Become a green gardenerComment on this story
Cape Town - Become a green gardener this year and incorporate an environmental ethos into everything that you do. Now is the time to protect the environment by developing eco-friendly gardens and creating a smaller carbon footprint.
Your garden is an important link in the web of local ecosystems. What can you do this year to create an eco-friendly garden?
Remove invasive plants
There are over 9 000 alien species in South Africa. Of these, about 360 are declared as undesirable invasive alien plants. Aquatic invasive weeds that jump the proverbial garden fence can do enormous damage in waterways and agricultural dams by spreading across the water and blocking light to all fish and microfauna below.
Now is the time to check that you have no invasive alien species in your garden such as the yellow-flowering cat’s claw creeper, bugweed (Solanum mauritianum), Spanish broom (Spartium junceum), morning glory climbers, any of the cestrums as well as Lantana camara.
Also be aware that devil’s beard (Centranthus ruber), a perennial once known by the innocuous name of kiss-me-over-the-garden-gate or red valerian, is invading the perimeter of the Table Mountain National Park.
Plant local for wildlife
Connecting with nature and encouraging the growing of indigenous plants to replace invasive plants is very fashionable. Structured gardens are being replaced by wildlife-friendly gardens in which plants are chosen not just for their colours and forms, but also to provide food, protection and breeding places for birds, small creatures and insects.
Grow your own
With worldwide concern at the shortage of food growing, the “Farm to Table” or “Farm to Fork” movement that began in the 1960s and ’70s has gained impetus, with the emphasis on producing fresh local ingredients.
“Grow Your Own” shows how it is possible for communities to work together to create productive and attractive fruit tree, vegetable and flower gardens. Home gardeners are combining edible plants with colourful flowers, and making use of vertical space and trellis panels to grow edible screens.
Landscapers continue to introduce designs that are innovative and labour-saving, with the emphasis on clean lines, pure form and using space as a sculptural concept. This approach is appealing and welcome in view of our busy lifestyles, where homeowners want a place in which to relax and entertain friends with the minimal amount of attention.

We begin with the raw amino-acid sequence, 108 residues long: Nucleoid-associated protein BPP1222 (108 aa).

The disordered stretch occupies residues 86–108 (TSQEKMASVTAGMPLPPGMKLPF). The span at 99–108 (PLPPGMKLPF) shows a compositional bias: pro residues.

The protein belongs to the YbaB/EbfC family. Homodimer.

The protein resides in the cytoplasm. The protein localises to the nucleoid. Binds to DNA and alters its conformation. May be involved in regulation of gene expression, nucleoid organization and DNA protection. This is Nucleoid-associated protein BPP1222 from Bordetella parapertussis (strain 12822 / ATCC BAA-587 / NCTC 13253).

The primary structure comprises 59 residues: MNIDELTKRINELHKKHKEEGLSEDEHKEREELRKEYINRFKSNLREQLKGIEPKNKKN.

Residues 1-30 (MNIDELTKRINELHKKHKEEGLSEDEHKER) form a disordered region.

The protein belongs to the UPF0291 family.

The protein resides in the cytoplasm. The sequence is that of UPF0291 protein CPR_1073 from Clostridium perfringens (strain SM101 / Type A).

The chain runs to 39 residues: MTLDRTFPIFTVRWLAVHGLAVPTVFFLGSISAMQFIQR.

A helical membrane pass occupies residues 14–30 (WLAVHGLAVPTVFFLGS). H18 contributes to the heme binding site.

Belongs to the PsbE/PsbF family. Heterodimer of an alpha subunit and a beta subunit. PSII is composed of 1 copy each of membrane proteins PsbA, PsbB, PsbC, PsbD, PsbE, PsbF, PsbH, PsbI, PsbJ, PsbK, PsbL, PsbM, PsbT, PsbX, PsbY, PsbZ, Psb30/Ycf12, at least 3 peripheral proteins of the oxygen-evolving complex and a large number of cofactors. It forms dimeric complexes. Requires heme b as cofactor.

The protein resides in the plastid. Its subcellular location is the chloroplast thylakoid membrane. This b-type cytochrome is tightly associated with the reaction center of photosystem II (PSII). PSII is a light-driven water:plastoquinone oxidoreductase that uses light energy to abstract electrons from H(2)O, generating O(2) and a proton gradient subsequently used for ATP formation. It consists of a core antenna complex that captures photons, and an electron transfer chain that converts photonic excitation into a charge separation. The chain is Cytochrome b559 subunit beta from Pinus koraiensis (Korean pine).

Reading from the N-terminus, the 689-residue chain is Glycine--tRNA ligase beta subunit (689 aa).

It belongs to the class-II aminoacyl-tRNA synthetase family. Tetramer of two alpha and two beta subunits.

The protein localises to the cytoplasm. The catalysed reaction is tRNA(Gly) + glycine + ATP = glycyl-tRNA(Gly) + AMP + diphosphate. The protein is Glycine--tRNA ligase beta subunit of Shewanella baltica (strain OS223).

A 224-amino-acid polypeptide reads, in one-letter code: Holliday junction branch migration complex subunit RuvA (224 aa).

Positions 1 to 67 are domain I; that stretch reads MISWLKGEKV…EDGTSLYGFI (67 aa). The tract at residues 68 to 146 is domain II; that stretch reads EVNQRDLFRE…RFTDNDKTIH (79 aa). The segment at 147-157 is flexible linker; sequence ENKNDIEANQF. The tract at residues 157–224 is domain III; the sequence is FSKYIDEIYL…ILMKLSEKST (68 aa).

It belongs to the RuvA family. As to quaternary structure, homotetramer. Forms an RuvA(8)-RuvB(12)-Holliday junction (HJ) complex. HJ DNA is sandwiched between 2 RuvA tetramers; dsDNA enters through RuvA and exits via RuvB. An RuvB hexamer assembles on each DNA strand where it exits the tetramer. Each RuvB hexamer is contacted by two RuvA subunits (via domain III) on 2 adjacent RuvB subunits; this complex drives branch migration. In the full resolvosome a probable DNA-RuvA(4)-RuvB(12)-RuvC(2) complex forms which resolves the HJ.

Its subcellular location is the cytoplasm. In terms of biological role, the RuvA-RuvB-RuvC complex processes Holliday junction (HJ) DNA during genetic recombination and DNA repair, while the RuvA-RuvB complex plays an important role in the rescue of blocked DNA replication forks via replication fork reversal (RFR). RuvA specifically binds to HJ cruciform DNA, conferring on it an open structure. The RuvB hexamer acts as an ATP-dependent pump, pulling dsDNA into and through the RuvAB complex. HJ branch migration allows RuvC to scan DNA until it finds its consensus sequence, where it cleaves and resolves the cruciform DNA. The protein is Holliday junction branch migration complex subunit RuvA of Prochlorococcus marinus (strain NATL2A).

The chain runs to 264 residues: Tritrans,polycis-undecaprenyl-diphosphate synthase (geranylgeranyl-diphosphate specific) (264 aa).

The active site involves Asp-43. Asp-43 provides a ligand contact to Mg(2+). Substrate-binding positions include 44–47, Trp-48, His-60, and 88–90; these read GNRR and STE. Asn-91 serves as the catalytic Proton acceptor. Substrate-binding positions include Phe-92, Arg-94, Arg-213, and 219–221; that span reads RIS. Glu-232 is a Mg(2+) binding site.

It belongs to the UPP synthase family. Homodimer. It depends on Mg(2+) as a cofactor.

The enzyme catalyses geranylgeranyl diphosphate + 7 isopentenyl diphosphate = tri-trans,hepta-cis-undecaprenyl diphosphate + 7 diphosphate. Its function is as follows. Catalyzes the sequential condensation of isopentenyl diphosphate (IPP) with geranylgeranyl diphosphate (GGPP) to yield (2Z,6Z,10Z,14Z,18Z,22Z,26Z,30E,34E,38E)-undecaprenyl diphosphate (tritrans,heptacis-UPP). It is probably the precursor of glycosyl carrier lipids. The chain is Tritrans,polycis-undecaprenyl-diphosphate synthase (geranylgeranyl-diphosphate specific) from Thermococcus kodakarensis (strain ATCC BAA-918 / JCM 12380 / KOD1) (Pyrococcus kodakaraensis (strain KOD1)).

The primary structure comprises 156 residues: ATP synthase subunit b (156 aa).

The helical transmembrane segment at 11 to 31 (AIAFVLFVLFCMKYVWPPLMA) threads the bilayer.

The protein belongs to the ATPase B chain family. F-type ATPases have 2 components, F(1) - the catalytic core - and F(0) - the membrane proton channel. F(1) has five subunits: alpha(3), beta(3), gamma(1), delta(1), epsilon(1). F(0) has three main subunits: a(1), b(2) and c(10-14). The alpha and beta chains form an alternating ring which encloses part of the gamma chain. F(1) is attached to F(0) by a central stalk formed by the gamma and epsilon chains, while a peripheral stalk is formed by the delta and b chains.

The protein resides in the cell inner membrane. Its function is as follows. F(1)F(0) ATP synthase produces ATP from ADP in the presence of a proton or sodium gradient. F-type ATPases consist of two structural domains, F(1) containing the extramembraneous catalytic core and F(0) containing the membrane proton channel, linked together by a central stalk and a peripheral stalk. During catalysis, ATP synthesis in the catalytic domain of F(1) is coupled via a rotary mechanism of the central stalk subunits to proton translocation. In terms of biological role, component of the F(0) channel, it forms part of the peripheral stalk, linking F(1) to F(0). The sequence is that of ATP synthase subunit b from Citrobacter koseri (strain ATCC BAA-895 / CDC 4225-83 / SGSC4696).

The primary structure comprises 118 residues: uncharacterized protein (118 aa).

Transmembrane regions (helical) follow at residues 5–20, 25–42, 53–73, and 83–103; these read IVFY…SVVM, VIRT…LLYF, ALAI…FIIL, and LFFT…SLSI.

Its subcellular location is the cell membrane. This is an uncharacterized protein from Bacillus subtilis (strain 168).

Decks and thatched bomas with rustic seating are popular outdoor entertainment areas, modern water features such as millstones are replacing high-maintenance pools, and permeable surfaces such as gravel are replacing lawns in preference to hard landscaping. Walls and security fences around properties have encouraged homeowners to search for ideas on how to beautify and turn these utilitarian structures into attractive features.
Water is precious
With the need to conserve water, rainwater run-off from roofs is stored in tanks. These come in different shapes and sizes, making them suitable for all gardens.
Grey water systems are being installed in which household water is re-used in the garden. Grey water comes from baths, showers and handbasins, as well as washing machines that use biodegradable soap.
Decorating the garden
Gardeners are spending more money on decor in a variety of mediums. As well as traditional statuary, decorative balls and animal sculptures made from wire, screens, arches, balls and panels crafted out of wattle are being used as focal points. Perspex, fibreglass and metal containers with sleek modern lines are popular, and giant pots are used as focal points in the garden and are often left unplanted.
Simple planting in containers is fashionable. A row of containers will often contain only one type of plant, such as Cape restios that are chosen for their interesting form. Bold-leafed aloes are favourites for clay pots.
The environment has become a major role player in colour fashion, and this year will strongly reflect this global awareness in the garden in shades of green – from olive, avocado, forest and moss to tropical green. Green in the garden is not limited to foliage – green flowers have simplicity and freshness, yet can also be theatrical and sophisticated, depending on how they are used.
Green plants soften hard landscaping and add freshness and coolness to hot gardens; combined with water and weathered rocks, they create a tranquil garden that offers shelter to wildlife.
Identifying with our ethnic heritage, we need only recall a flaming African sunset in orange, red and violet-purple to see how these colours, balanced by black and gold, can play an important role in an indigenous and naturalistic garden. There are tawny grasses in autumn, aloes to light up the garden in winter, and Leonotis leonurus, proteas and pincushions, crocosmias, bulbine, watsonias and gazanias for summer.
In contrast to the brilliance of the previous colour scheme, there is the amethyst, apricot and soft pink of a sunrise that can be used to create a restful garden of soft colouring and gentle form, a quality that is increasingly important in our busy and often stressful lifestyles. Simplicity and harmony are the keynotes in this garden, using flowing curves instead of geometric shapes, soothing colours rather than contrasting ones, and delicate rather than strong fragrances.
The night sky is the inspiration for the deep, shadowy evening tones of indigo, purple and silver-grey. These are valuable colours in the garden, introducing depth and shadows, and softening or strengthening an existing colour grouping. An excellent example is Salvia “Black and Blue” with rich cobalt-blue flowers and near-black stems and calyces. Silver-grey with a hint of pearlescent green or blue brings a quality of restfulness.